What Is Synchronous Generator?

What Is Synchronous Generator?
synchronous generator

A Synchronous generator is a commonly used sources of alternating current of a constant frequency. The term synchronous refers to the fact that rotor and the magnetic field rotate with same speed.

Synchronous generator is used in power stations as AC generator to produce electrical energy. Its designed to be driven by gas turbines, internal-combustion engines or wind engines.

Synchronous Generator Working Principle

To produce electricity, We need three things:

  1. Electrical conductor.
  2. Magnetic field.
  3. Relative motion between the conductor and the field.

The simplest alternator shape is a permanent magnet, a wire and motion between them. By applying the same principle, we can build any alternator.

So, the synchronous generator working principle is the electromagnetic induction. An emf is induced in the conductors if there is a relative motion between the flux and conductors.

Synchronous Generator Construction

synchronous generator rotor
synchronous generator rotor

An alternator consists of two main parts stator and rotor.

Stator

The stator is the stationary part of the generator, It carries the winding in which the voltage is generated.

This means that the output power of the generator is taken from the stator.

Rotor

The rotor is the rotating part which produces the field flux. It has windings that are connected to a DC source, The DC current in the rotor produces field flux.

The rotor rotates with the help of a mechanical prime-mover. This rotation makes the field to rotate and cut the windings of the stator and produce voltage.

In order to reduce hysteresis and eddy-current losses, the stator core is assembled with high grade silicon content steel lamination. The rotor is the field generation part.

Description And Facts

  • Synchronous generator is the majority source of commercial electrical energy.
  • They are used to convert the mechanical power output of a prime mover which is steam turbines, gas turbines, reciprocating engines or hydro turbines into electrical power for the overhead power lines grid.
  • This generator is used in some designs of wind turbines.
  • The rotor contains the field coils.
  • The load is connected to the “stator” which is the stationary armature.
  • The rotor windings of a synchronous generator are supplied with direct current from rectifying equipment fixed and rotates with the rotor.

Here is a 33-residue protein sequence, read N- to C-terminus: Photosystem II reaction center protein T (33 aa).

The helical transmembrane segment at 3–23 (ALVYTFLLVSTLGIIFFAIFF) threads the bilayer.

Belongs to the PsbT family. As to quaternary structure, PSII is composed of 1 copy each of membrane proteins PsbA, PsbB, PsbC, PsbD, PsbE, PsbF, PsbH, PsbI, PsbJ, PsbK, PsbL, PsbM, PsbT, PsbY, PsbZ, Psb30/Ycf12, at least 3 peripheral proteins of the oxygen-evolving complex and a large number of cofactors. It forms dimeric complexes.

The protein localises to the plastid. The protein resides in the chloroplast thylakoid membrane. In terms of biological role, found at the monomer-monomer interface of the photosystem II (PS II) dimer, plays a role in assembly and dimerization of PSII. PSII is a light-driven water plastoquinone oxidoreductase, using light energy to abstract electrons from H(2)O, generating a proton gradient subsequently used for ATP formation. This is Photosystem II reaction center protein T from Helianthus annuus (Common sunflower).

• The rectifier feeding the rotor gets its power from a separate generator  which is mounted on the same shaft as the synchronous generator, this separate generator is to avoid the old issues of carbon brushes.
  • Some types of this generator has permanent magnets mounted on the rotor and are used to provide magnetic field instead of coils.

What is Carbon Brushes ?

carbon brushes
carbon brushes

The older designs  of the synchronous generator had an issue of feeding the rotor with its DC current while it’s rotating, to produce field

Using carbon brushes to feed the rotor with DC current was the solution.

Brushes need continues maintenance! so, the modification was to use separate generator on the rotor shaft.

Nowadays, brushless excitation is the solution of brushes many issues. What is brushless exciter?

Brushless Exciter

Brushless Excitation System is a system that uses no slip rings or carbon brushes to supply field current to the synchronous generator rotor.

With Brushless Excitation System, we don’t need to supply external power for the field in order to generate electricity as a static excitation system.

Static Excitation System takes power for field excitation from an external power DC power source.

Nonetheless, Brushless Excitation Systems do not require any start-up external power supply to operate. It uses the residual magnetism to build up the field of excitation.

Are you wondering, what is residual magnetism?, Let’s discuss it a little more.

What is Synchronous Generator Residual Magnetism?

The amount of magnetization that remains in a magnetized body after removing the external magnetic field from the circuit is referred to as residual magnetism.

For instance, if a current pass through a coil, the coil will get magnetized, after switching off the electric current, the coil won’t loose all its magnetization.

The synchronous generator uses this residual magnetism as an excitation in the start instead of an external power supply.

The principle is easy, When the generator is started, it has no out source of excitation, the small amount of residual magnetism produces electrical voltage at the output terminals of the stator winding.

The produces electricity feeds up the excitation system of the generator, which in turns gets more magnetization due to electric current. As a result, the generator produces more electrical energy and so on until it reaches its voltage level. Of course, all starts by the residual magnetism.  

Does A generator Lose Its Residual Magnetism With Time?

Yes, If the generator is not being used for a long time, it can lose its residual magnetism.

Residual magnetism is lost from not being used or when the load is connected to the generator when it is shut off.

Running a generator without a load for too long can also result in this failure. In this case we need to restore the magnetism in a process called flashing the generator.